She will have to overcome a few obstacles to make it to the Derby. First, with the new points system the points she earns against the females will not count toward her needed Derby points. In the past, stakes money earned against females was credited to those stakes earnings of a female when being considered for the Kentucky Derby without consideration of what sex they were earned against. Most importantly, she has only proven herself at ¾ of a mile distance. In the Derby, she will have to run 1 ¼ miles. The Martha Washington should give us an idea how she will handle a longer race.
Storm the Court is a California-based horse who shocked the racing world when he won the Breeder’s Cup Juvenile. The Juvenile was considered a two horse race between Eight Rings and Dennis’ Moment (both introduced later in this column). Storm the Court had won a few minor races, but had been beaten by other 2-year-olds in the California 2-year-old stakes races. The horse is trained by Peter Eurton whose daughter Brittany is one of the hosts on the NBC telecasts of major races. When Storm the Court won the Breeder’s Cup Juvenile at odds over 45 to 1 it set the stage for a memorable interview between the trainer and daughter. I do not know how talented the horse is, but he will continue to run in the California pep races and traditionally, the winner of the Breeder’s Cup Juvenile is the early favorite for the Kentucky Derby and likely winner of the Eclipse Award (an industry award for excellence in many racing divisions to be given January 25) for Outstanding 2-year-old.
Dennis’s Moment is a Louisville-based horse trained by Dale Romans. Romans grew up in the neighborhood behind Churchill Downs and in fact in 2016 was involved in a car accident going to the VFW located behind the racetrack (and where this author parks when he goes to the Derby) after the Derby, thus demonstrating his neighborhood ties. Romans has won more stakes races than any trainer at Churchill Downs, yet has never won the Kentucky Derby. This appears to be his best chance. The horse won the Iroquois at Churchill Downs and was undefeated coming into last year’s Breeder’s Cup Juvenile. Dennis’s Moment went off as the favorite, but unfortunately stumbled at the start of the race ending any chances for him to win. He will compete in the Florida prep races.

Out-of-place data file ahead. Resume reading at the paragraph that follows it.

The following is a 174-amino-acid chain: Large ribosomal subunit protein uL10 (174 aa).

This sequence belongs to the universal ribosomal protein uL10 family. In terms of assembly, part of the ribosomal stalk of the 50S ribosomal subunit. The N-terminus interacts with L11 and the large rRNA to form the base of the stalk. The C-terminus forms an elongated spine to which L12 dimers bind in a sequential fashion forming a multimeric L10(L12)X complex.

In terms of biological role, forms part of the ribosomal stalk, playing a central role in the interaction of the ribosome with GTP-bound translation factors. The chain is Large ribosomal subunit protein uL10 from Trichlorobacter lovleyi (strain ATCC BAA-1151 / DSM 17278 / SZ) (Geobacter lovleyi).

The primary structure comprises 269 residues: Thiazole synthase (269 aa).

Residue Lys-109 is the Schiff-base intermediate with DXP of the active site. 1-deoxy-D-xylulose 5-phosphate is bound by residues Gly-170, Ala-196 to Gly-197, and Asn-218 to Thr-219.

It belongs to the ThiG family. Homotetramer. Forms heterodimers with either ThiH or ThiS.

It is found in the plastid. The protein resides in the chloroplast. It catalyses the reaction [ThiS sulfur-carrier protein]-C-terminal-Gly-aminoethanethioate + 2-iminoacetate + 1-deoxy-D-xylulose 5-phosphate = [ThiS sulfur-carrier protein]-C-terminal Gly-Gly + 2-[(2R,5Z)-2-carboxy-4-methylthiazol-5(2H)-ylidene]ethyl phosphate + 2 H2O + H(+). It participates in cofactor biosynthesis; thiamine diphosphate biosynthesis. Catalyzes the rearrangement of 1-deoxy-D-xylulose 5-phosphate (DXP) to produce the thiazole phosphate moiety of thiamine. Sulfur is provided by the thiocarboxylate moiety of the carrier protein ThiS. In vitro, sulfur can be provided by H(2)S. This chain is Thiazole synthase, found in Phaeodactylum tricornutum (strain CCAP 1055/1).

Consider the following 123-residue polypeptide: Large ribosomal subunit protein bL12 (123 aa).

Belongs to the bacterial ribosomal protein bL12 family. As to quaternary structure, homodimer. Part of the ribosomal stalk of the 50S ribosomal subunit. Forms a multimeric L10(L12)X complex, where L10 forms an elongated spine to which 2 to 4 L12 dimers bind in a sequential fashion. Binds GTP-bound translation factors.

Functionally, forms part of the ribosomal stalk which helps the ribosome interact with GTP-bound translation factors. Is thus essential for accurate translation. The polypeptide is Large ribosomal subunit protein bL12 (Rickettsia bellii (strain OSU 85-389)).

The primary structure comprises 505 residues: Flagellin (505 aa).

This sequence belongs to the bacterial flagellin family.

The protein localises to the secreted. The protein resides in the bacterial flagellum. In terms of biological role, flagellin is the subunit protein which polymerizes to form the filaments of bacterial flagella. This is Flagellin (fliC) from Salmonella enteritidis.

Eight Rings is trained by Bob Baffert who has won 2 triple crowns in the last 4 years. Named after the New England Patriots recent Super Bowl run in which they have won 8 rings, he dominated the California 2-year-old races last year. He was sent off as second choice in the Breeder’s Cup Juvenile and never found his stride that day finishing off the board. Eight Rings appears to be the major Kentucky Derby contender on the West Coast and should be a major player in the California prep races. Baffert does have other Derby contenders so we will see if this horse gets shipped to Oaklawn for stakes races as he has done in the past or if he stays in California.
Maxfield is my current pick to win the Derby. He is undefeated and is owned by Godolphin, which is owned by Sheik Mohammed. Sheik Mo is one of the world’s richest men and has won every major race around the world except for the Kentucky Derby. In fact, he built a racetrack in Meydan and hosts the UAE World Cup. He has made no secret that he wants to win this race more than any other race and has spent many millions of dollars trying to do so. In fact, to that end he bought a yearling from Sinatra Thoroughbred Racing, who hosts this site. The colt out of Street Cry and Sage Cat was named Cry of the Cat. He was taken to Dubai, renamed Desert Party, and competed well there with his stablemate Regal Ransom. Both were contenders in the 2009 Kentucky Derby. You can read more about Desert Party’s life as a sire here at racehorses.com.
Maxfield is undefeated in two starts with a win in his first career race at Churchill Downs. He then won the Grade I (the highest grade) Breeders Futurity Classic at Keeneland. What impresses me is not his record, but the maturity and statuesque physique he has on the track. He had to scratch out of the Breeder’s Cup Juvenile, but before so he took my breath away the way he worked on the track his first day there. He looked like a horse late in his 3-year-old year when he was just a baby. This will help him when a crowd of 180,000 start to holler as they play “My Old Kentucky Home”.
These are just a few contenders. Next week we will look at some more as well as the top trainers.